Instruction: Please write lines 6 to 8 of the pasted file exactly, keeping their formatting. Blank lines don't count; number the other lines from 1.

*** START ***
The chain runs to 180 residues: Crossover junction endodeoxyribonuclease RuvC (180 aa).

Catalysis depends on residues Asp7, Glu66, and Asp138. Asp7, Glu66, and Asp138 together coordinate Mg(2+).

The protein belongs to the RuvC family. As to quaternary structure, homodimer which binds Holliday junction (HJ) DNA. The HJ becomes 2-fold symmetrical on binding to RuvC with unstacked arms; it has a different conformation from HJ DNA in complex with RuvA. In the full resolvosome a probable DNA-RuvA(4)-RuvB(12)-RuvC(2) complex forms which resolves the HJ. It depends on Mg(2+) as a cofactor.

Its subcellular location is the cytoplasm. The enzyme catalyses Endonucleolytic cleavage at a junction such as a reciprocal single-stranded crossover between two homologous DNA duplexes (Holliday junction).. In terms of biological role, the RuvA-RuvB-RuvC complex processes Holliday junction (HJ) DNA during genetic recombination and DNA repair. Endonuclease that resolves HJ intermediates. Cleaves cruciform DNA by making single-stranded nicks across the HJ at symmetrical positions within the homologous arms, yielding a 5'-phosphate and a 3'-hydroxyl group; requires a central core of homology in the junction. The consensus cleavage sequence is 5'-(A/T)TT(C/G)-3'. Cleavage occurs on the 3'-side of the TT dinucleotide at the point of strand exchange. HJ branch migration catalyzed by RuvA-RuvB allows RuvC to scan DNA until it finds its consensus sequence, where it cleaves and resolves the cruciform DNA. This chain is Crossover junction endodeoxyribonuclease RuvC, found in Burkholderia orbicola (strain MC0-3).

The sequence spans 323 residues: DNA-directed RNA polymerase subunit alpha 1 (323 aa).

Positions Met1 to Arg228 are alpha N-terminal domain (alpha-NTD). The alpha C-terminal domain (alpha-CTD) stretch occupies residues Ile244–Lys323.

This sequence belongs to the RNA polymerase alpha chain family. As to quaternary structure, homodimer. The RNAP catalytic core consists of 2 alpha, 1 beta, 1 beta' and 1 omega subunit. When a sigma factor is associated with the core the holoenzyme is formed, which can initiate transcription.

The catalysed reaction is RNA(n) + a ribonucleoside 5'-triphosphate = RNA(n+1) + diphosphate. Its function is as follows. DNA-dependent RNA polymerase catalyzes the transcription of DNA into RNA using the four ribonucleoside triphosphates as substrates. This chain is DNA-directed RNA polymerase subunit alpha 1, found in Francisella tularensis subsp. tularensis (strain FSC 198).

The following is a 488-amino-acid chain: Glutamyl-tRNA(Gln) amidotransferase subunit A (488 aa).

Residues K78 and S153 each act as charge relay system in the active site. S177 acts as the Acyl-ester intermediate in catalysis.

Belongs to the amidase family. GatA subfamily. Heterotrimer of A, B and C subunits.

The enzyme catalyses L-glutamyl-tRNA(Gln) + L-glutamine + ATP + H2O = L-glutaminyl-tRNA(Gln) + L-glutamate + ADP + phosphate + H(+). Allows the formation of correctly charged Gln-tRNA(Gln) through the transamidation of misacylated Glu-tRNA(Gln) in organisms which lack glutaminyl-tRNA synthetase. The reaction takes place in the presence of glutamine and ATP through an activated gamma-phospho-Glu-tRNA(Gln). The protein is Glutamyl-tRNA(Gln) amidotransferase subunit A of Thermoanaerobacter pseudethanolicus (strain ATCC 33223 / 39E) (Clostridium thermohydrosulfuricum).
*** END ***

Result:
Positions Met1 to Arg228 are alpha N-terminal domain (alpha-NTD). The alpha C-terminal domain (alpha-CTD) stretch occupies residues Ile244–Lys323.

This sequence belongs to the RNA polymerase alpha chain family. As to quaternary structure, homodimer. The RNAP catalytic core consists of 2 alpha, 1 beta, 1 beta' and 1 omega subunit. When a sigma factor is associated with the core the holoenzyme is formed, which can initiate transcription.

The catalysed reaction is RNA(n) + a ribonucleoside 5'-triphosphate = RNA(n+1) + diphosphate. Its function is as follows. DNA-dependent RNA polymerase catalyzes the transcription of DNA into RNA using the four ribonucleoside triphosphates as substrates. This chain is DNA-directed RNA polymerase subunit alpha 1, found in Francisella tularensis subsp. tularensis (strain FSC 198).